The assembly program for students at the Lewis County Middle School in Hohenwald was suppose to have been about the importance of Science education.
But there must have been some sort of miscommunication. To say school officials and parents are upset is an understatement.
"We got blind sided," says School Principal Tim Watkins.
The auditorium speaker was Dr. Jackie Corbin, a Vanderbilt University professor, who was recommended by one of the school's teachers.
But somehow, the wires got crossed.
Corbin's presentation to some 460 seventh and eighth grade students was what he calls the Viagra Story.
It was about sex education, and in particular, the use of Viagra and how the reproduction organs of males and females work.
Corbin's talk included slides of the human anatomy. But for seventh and eighth graders?
"We're a small community with conservative values and we're still in shock," says the principal.
Maybe the school should have known more about Corbin before inviting him to speak to the youngsters. Corbin and his Vanderbilt research partner were instrumental in the development of Viagra.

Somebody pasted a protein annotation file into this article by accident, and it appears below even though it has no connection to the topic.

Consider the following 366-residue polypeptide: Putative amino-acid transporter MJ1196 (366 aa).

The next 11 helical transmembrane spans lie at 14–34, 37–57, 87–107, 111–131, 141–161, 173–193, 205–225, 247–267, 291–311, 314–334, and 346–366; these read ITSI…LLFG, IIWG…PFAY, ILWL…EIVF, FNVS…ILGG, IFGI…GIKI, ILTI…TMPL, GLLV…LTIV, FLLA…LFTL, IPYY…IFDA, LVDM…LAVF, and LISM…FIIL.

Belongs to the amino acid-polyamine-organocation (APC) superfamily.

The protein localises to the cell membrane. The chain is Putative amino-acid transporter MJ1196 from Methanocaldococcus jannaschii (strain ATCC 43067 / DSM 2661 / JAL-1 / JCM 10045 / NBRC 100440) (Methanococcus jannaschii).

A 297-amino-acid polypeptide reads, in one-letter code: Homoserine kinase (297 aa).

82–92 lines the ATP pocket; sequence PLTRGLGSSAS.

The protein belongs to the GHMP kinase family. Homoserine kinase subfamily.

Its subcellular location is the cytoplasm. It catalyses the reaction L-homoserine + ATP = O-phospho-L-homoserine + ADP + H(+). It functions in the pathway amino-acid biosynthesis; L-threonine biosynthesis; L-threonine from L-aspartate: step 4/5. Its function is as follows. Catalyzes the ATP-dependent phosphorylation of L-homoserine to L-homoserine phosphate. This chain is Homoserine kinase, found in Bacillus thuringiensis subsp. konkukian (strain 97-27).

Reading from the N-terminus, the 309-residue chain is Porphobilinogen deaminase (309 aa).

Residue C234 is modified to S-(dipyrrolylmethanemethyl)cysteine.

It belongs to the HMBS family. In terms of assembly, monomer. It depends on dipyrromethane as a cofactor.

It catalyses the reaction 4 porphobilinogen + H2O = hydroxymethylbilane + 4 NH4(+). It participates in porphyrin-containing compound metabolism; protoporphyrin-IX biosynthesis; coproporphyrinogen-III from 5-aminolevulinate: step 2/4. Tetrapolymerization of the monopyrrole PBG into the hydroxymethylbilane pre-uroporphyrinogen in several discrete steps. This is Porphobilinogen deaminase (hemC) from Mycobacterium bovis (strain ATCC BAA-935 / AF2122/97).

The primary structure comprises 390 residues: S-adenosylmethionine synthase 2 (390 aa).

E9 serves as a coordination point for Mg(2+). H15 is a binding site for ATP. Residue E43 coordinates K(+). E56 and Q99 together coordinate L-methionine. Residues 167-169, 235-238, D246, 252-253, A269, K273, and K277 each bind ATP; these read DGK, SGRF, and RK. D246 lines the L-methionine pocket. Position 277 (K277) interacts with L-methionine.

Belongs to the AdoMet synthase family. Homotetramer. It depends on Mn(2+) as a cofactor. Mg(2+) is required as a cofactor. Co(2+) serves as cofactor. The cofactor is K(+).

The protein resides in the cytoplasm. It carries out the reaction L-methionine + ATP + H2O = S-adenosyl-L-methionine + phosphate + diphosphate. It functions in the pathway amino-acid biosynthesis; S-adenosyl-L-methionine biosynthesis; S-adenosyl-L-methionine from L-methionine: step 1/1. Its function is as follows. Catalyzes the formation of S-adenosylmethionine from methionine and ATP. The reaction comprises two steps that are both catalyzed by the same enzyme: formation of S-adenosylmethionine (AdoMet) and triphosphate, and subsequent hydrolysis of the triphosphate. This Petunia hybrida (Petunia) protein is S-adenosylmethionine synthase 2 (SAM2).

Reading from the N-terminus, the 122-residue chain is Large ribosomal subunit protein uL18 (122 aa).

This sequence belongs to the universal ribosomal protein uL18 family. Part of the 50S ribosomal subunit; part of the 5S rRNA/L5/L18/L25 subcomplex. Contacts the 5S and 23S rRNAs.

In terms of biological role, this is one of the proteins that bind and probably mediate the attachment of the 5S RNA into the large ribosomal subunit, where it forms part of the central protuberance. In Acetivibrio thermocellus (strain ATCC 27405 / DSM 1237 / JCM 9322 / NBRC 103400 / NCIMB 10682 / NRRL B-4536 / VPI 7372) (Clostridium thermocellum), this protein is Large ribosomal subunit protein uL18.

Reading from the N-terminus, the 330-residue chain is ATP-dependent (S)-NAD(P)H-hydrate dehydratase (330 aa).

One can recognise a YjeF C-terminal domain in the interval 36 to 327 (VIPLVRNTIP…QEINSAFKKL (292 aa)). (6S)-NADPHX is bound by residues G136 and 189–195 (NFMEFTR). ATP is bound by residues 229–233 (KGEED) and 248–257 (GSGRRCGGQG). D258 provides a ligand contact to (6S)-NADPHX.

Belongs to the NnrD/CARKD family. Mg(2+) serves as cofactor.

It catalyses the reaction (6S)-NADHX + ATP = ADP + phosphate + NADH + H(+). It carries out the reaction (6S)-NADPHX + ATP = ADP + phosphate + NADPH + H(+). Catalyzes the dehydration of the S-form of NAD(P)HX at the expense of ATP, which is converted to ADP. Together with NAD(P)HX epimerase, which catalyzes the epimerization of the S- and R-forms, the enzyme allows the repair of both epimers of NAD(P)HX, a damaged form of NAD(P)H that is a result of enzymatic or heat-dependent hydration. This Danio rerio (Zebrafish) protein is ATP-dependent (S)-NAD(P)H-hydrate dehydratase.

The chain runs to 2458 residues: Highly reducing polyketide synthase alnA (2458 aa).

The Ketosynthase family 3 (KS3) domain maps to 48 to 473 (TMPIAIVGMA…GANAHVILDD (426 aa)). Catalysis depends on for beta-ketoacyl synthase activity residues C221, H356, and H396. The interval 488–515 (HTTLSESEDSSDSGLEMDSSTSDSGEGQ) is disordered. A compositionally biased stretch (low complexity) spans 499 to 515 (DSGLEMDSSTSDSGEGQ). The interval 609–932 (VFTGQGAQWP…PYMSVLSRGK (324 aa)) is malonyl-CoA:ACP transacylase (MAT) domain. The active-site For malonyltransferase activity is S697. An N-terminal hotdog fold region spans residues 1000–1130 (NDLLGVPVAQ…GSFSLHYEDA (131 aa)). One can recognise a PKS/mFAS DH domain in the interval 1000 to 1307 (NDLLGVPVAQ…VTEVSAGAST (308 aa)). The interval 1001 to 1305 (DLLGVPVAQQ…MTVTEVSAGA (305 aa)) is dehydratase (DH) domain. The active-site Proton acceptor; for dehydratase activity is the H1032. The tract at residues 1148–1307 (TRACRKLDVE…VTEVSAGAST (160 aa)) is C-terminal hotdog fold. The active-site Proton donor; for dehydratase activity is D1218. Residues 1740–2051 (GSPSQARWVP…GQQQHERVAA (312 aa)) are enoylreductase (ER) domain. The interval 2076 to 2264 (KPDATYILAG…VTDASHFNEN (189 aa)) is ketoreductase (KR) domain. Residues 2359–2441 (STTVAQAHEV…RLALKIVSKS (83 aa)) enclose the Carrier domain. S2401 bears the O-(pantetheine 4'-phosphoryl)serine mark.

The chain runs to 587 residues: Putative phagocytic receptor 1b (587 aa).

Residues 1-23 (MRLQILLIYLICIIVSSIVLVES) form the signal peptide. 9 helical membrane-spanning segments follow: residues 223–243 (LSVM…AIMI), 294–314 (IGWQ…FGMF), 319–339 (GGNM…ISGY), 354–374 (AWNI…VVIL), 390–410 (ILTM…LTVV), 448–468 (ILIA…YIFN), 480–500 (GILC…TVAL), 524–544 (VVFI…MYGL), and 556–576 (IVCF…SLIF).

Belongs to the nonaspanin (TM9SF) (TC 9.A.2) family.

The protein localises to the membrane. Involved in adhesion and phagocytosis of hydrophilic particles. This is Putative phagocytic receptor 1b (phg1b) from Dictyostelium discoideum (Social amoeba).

Shortly after the talk began, the school's assistant principal rushed to a phone and called Watkins who was at a doctor's office with his two children.
Twenty minutes into Corbin's presentation to the wide-eyed young students, it was abruptly halted by the assistant principal.
Watkins says that was 20 minutes too long. He believes Corbin's talk would have been more appropriate for students in the medical field.
After having his presentation stopped, the Vanderbilt professor offered his apologies, although noting he believed the topic was appropriate.
But before the school's next speaker is invited, the principal says, he will ask for a detailed outline of the speech prior to the speaker taking the stage.